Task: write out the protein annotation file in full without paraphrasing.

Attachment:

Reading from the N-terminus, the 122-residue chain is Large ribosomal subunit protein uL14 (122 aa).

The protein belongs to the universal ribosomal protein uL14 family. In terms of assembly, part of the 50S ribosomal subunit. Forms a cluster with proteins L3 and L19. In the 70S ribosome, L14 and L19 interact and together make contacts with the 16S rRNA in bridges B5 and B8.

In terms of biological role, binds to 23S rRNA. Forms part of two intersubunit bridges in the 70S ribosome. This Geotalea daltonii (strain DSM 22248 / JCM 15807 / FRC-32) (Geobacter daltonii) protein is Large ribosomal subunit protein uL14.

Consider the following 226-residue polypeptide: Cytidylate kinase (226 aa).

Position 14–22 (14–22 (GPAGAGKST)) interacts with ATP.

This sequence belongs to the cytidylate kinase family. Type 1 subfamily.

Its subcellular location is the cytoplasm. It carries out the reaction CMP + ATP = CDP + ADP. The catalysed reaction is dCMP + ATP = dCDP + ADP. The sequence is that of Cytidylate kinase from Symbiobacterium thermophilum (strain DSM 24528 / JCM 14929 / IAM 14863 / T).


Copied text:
Reading from the N-terminus, the 122-residue chain is Large ribosomal subunit protein uL14 (122 aa).

The protein belongs to the universal ribosomal protein uL14 family. In terms of assembly, part of the 50S ribosomal subunit. Forms a cluster with proteins L3 and L19. In the 70S ribosome, L14 and L19 interact and together make contacts with the 16S rRNA in bridges B5 and B8.

In terms of biological role, binds to 23S rRNA. Forms part of two intersubunit bridges in the 70S ribosome. This Geotalea daltonii (strain DSM 22248 / JCM 15807 / FRC-32) (Geobacter daltonii) protein is Large ribosomal subunit protein uL14.

Consider the following 226-residue polypeptide: Cytidylate kinase (226 aa).

Position 14–22 (14–22 (GPAGAGKST)) interacts with ATP.

This sequence belongs to the cytidylate kinase family. Type 1 subfamily.

Its subcellular location is the cytoplasm. It carries out the reaction CMP + ATP = CDP + ADP. The catalysed reaction is dCMP + ATP = dCDP + ADP. The sequence is that of Cytidylate kinase from Symbiobacterium thermophilum (strain DSM 24528 / JCM 14929 / IAM 14863 / T).